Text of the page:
BIO 114 is an introduction to biological concepts and principles at and above the level of the organism. It is the 2nd half of a year-long introduction to biology. Broad topic areas in this course include evolution, information transmission, the cell as the fundamental unit of life, homeostasis, and emergent properties, and they will be explored from the molecular to ecological system levels.
Biology is a very exciting field and is in the news almost daily. However, the field of biology has become too massive to memorize factoids the way you may have been forced or encouraged to do in previous biology you might have taken. Biologists are motivated by a search for answers to fundamental questions – examples of some that we will delve into are: why are there so many species? What is the evolutionary history of life? How do organisms work? What do species do in ecosystems? The approach taken in BIO 114 is to teach introductory biology based on the first principles of learning: you learn best when you construct your own knowledge, when your learning builds upon previous knowledge, and when knowledge is relevant to your life. In addition, we will focus on the process of science.
LEARNING OUTCOMES: By the end of this course, it is expected that you should be able to:
- demonstrate knowledge of the important biological principles and factors that operate at the levels of the individual organism, the population, the community, and the ecosystem (and describe these levels),
- describe fundamental concepts and big ideas in organismal biology, diversity, evolution, ecology, & physiology.
- evaluate how evolutionary processes inform the study of biology and operate in biological systems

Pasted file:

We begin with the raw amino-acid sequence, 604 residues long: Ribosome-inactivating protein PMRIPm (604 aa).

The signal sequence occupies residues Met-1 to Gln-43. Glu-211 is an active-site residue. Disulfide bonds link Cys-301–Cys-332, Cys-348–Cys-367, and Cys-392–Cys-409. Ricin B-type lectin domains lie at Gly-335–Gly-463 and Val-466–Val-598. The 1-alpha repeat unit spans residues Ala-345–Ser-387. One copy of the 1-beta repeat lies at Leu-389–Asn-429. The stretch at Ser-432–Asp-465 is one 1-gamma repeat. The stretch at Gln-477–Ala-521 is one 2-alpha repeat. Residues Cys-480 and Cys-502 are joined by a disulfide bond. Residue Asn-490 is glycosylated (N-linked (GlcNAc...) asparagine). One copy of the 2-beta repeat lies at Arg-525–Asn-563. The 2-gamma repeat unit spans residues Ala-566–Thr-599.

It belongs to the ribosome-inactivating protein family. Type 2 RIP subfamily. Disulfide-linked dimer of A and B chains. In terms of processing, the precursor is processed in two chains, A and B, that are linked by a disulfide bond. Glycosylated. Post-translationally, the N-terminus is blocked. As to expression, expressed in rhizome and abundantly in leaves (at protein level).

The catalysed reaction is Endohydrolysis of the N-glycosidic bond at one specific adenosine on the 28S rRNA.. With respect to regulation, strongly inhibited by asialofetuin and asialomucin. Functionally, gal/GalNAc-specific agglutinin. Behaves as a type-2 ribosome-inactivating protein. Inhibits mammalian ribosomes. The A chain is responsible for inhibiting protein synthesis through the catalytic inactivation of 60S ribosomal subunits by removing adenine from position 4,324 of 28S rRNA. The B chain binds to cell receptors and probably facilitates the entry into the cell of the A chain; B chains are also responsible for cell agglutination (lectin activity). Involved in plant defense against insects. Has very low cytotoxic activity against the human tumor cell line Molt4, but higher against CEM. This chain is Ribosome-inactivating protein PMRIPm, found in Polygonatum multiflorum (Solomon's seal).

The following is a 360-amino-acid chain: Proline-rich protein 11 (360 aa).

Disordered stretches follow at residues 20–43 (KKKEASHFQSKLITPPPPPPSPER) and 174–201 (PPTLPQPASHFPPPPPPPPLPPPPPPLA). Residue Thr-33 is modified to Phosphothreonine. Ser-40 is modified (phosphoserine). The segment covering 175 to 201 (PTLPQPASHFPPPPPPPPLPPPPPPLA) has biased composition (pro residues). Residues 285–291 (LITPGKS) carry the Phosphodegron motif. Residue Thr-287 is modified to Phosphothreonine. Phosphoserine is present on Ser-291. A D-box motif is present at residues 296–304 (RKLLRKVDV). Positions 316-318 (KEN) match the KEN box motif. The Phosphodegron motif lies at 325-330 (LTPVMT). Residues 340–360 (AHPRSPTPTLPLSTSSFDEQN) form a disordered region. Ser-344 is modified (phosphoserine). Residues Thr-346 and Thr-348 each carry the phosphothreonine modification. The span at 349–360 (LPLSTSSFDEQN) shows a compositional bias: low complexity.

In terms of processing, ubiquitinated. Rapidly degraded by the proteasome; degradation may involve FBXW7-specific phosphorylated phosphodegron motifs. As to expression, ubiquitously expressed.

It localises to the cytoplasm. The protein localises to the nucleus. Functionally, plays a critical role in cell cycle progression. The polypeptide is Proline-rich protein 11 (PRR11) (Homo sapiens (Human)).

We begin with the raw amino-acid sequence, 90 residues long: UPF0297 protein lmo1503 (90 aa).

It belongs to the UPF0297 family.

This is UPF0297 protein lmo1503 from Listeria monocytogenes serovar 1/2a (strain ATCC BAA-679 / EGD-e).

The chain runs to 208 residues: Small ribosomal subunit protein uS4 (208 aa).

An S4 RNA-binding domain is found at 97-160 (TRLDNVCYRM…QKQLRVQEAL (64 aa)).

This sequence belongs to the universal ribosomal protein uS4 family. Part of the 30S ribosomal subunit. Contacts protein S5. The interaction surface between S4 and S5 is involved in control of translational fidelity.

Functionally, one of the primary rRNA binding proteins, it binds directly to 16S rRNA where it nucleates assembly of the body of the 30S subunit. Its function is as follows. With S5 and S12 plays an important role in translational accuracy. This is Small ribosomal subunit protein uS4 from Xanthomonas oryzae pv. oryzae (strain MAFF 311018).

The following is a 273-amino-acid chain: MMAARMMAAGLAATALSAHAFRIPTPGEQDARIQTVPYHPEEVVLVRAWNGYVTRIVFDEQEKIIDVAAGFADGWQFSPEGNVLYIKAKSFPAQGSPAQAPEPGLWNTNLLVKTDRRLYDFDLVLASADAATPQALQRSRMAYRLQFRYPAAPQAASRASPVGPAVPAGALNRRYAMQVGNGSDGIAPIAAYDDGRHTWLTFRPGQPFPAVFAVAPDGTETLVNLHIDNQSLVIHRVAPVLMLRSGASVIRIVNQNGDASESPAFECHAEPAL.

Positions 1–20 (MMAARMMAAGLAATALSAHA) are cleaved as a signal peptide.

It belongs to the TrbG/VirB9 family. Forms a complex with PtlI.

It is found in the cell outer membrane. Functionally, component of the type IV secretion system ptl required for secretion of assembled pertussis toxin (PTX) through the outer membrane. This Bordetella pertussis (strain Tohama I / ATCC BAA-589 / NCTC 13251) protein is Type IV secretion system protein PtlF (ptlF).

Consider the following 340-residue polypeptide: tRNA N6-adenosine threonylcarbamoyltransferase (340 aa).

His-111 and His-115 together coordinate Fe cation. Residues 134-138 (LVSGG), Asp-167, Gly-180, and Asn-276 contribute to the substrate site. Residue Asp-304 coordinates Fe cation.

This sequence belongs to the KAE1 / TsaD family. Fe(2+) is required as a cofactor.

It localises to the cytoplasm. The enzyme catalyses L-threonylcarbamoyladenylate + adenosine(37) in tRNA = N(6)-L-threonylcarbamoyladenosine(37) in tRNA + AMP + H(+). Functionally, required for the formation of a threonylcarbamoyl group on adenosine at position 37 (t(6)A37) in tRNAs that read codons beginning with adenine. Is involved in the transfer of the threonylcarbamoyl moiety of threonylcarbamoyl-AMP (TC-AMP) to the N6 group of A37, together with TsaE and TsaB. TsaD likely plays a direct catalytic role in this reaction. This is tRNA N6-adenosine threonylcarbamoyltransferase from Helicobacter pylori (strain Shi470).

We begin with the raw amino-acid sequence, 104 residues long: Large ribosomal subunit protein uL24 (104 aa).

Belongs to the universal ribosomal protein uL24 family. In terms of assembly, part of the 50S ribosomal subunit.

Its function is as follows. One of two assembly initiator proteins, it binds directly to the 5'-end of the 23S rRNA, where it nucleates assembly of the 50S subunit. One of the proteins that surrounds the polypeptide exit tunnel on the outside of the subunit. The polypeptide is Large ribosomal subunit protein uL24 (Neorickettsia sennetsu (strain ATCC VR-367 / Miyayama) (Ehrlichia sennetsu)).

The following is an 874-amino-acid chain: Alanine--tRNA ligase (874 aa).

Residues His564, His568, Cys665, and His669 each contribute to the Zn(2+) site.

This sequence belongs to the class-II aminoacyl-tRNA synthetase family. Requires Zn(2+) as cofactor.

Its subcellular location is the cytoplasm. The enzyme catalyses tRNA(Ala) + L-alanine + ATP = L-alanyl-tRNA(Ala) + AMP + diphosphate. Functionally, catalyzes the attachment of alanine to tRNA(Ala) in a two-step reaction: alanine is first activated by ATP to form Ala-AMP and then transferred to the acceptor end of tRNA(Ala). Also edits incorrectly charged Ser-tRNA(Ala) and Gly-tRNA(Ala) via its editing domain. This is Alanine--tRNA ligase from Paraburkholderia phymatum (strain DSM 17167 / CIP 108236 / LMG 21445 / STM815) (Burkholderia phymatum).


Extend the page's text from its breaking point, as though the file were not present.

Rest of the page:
- describe organisms’ interactions with their environment and other organisms,
- explain how biological systems change in both space and time and compare/contrast changes that occur in different biological systems under different conditions,
- evaluate, interpret, apply, and integrate data from the primary literature on individuals, populations, communities and ecological systems,
- demonstrate an ability to develop hypotheses, design and execute a well-designed comparative study or experiment in organismal biology,
- demonstrate an ability to analyze data and conduct and interpret appropriate statistical tests,
- effectively communicate background, hypotheses and predictions, results, and interpretations of a comparative study or experiment, and
- develop and apply core competencies of quantitative reasoning, experimental design, critical thinking, data analysis and communication that transcend course content.
ACCESSIBILITY and ACCOMMODATIONS
CAMPUS SUPPORT FOR YOUR LEARNING
REQUIRED TEXTS: Link to e-text Integrated Concepts in Biology by Campbell, Heyer, Paradise
CLASS PARTICIPATION AND ATTENDANCE
REVIEWS, HONOR CODE, and GRADING